Changes in P3P Version 1.1 have been based upon feedback provided at a Workshop in Dulles/Virginia and a Workshop in Kiel/Germany. "To the extent that suggestions have found sufficient support, they are now included in this new P3P 1.1 Working Draft. All new features are built using P3P's own Extension mechanism. Those extensions are contained in a new XML Schema in Appendix 5 and carry their own new namespace."
The Platform for Privacy Preferences 1.1 (P3P1.1) Specification. W3C Working Draft. 4-January-2005. Version URL: http://www.w3.org/TR/2005/WD-P3P11-20050104/. Edited by Rigo Wenning (W3C / ERCIM). Latest Version URL: http://www.w3.org/TR/P3P11/. Previous Version URL: http://www.w3.org/TR/2004/WD-P3P11-20040720/.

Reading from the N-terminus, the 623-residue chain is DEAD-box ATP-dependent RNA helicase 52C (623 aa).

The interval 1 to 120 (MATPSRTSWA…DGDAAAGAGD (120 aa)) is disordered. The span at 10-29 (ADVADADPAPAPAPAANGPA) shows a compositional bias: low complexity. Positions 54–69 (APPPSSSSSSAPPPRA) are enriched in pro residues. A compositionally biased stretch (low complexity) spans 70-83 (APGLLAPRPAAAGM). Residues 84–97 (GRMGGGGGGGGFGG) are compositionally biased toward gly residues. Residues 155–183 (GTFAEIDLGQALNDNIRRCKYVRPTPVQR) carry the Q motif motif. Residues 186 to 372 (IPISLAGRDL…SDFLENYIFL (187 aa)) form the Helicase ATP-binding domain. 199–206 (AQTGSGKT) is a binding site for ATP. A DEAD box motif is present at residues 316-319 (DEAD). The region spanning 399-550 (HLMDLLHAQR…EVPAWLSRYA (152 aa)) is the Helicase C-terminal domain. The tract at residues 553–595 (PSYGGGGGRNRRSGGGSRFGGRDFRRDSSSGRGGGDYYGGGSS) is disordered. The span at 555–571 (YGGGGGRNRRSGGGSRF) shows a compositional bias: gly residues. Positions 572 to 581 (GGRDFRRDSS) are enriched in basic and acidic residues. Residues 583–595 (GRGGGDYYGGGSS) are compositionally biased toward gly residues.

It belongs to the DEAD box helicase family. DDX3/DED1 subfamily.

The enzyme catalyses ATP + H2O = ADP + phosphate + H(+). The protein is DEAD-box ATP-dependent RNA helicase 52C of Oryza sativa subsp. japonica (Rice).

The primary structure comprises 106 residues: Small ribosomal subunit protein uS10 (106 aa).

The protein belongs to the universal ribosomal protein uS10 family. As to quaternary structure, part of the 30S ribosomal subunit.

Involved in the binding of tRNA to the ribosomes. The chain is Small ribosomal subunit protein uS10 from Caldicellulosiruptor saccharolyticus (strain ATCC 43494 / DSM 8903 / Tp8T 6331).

Working Draft Authors: Lorrie Cranor (CMU - P3P 1.0 and P3P 1.1), Brooks Dobbs (Doubleclick Inc. - P3P 1.1), Serge Egelman (CMU - P3P 1.1), Giles Hogben (Joint Research Center of the European Commission - P3P 1.1), Jack Humphrey (Coremetrics), Marc Langheinrich (ETH Zurich - P3P 1.0), Massimo Marchiori (W3C/MIT/University of Venice - P3P 1.0), Martin Presler-Marshall (IBM - P3P 1.0), Joseph Reagle (W3C/MIT - P3P 1.0), Matthias Schunter (IBM - P3P 1.1), David A. Stampley (Invited Expert), and Rigo Wenning (W3C). See also the Working Group Contributors in (non-normative) Appendix 8.